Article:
Humans and their unconditional love for dogs
We humans seem to share a unique bond with dogs. Here are some science-backed reasons as to why this might be so.
You have had a long tiring day at work and it is way past your bedtime. As you return home, you jump directly into your warm, cosy bed and quickly drift off to sleep. Your muscles start to relax and your breathing becomes slower. Soon you enter into a phase of deep, calm sleep. However, a few minutes later you begin to experience something interesting. You start dreaming about incidents that occurred during your day. After a few minutes, the scene changes. You now see yourself being chased by a stranger. You feel yourself panicking. Your heart races as you run fast, trying to escape. As the chaser almost catches up with you, you wake up, only to realise it was all a dream. You breathe a sigh of relief and go back to sleep with the hopes of having a better dream the next time!
So, what happened here? You had actually entered a very specific stage in your sleep where you were experiencing vivid dreams. If someone had closely observed you, they would have seen your eyeballs move rapidly in different directions behind your closed eyelids. This stage of sleep is called REM sleep or the Rapid Eye Movement sleep.
Sleep is a natural state where we lose consciousness. Our ability to respond to what is happening around us is also highly reduced. When the activity of the brain in sleeping individuals is studied, it is observed that sleep occurs in two stages - non-REM (NREM) sleep and REM sleep.
In healthy individuals, sleep begins with NREM sleep, where we slowly transition from being awake to a state of calm, deep sleep. Once this stage is completed, the next stage of sleep begins - REM sleep. Although this is a stage of very deep sleep, the activity of our brain is similar to that when we are awake. This is the stage where we experience dreams and our eyeballs move about rapidly behind closed eyelids (hence the name Rapid Eye Movement sleep). Thankfully, our muscles remain paralysed in this stage, preventing us from reacting to our dreams. However, we might experience some uncoordinated muscle twitches in this phase.
REM sleep is followed by a brief period of awakening. This is the point when we might realise that we were dreaming. In normal circumstances we would fall asleep once again, entering the next cycle of NREM and REM sleep. In a full night’s sleep, we could have several such cycles (Peever and Fuller, 2017).
But why did we evolve these sleep stages? More importantly, how is REM sleep and all the dreams that come with it helpful to us?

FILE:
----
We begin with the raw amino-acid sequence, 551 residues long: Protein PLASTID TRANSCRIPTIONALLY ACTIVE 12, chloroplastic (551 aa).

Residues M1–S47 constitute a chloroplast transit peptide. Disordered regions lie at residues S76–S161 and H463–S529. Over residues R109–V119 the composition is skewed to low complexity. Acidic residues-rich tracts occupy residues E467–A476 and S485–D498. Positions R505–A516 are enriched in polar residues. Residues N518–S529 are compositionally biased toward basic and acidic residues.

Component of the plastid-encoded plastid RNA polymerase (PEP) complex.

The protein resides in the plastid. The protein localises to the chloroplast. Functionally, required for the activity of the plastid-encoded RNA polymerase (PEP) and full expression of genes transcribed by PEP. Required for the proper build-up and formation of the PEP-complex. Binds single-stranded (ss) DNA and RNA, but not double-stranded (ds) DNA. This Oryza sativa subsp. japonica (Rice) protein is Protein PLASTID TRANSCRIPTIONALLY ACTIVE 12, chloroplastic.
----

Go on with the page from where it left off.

One hour of sleep in a spider at 64x speed. The spider shows regular intervals of REM-like sleep. Observe how in this phase the spider’s retinal tubes (a structure of the eye) move rapidly, accompanied by uncoordinated movement of its legs. Credit: Rößler, Daniela C. et al. (Creative Commons Attribution 4.0 International).
REM sleep has been a topic of interest for many scientists for several years now. However, we still don’t fully understand the use of this stage of sleep. To understand REM sleep a little better, a group of scientists studied the sleeping behaviour of jumping spiders - Evarcha arcuata (Rößler et al., 2022).
They found that these spiders rested throughout the night by hanging themselves upside-down on a silk thread. The team was interested to see if these spiders also experienced REM sleep. They, therefore, decided to observe the sleeping spiders using an overnight infrared camera. To their surprise, they saw that these little spiders showed some rapid movement in their retinas (a structure in the eye), in specific phases of their sleep. This was accompanied by some uncoordinated movement of their legs. This was very similar to what happens in REM sleep in us humans.
Interestingly, these REM sleep sessions were followed by a brief period of awakening. During this period, the spiders adjusted their supporting web and cleaned themselves. This was similar to the brief period of awakening we experience after REM sleep.
In short, these spiders were sleeping just like us!
This study essentially shows that REM sleep is not unique to just us. In fact, spiders show similar sleeping patterns. Moreover, REM sleep has also been observed in many other animals like cats, mice, giraffes, reptiles, fishes and birds. This suggests that REM sleep must have some evolutionary advantage for us and other animals.
Many scientists strongly believe that REM sleep helps in strengthening our memory. This is because individuals who have been deprived of REM sleep show reduced memory formation. Also, since brain activity in REM sleep is similar to that of the awake brain, some scientists believe it might be helping us prepare our bodies for wakefulness.
Studies like this help us in understanding the importance of REM sleep, dreaming and sleep in general. Indeed, we may not be too far away from inventing technologies that help us enhance the quality of our REM sleep and the advantages that come with it. Studies like this also prompt questions like - If spiders have REM sleep, do they also have visual dreams like us? If so, what might these dreams look like?
While scientists find answers to these questions, let’s be warned about one thing - There is a chance we might be woken up by a couple of crawling spiders in our dreams tonight!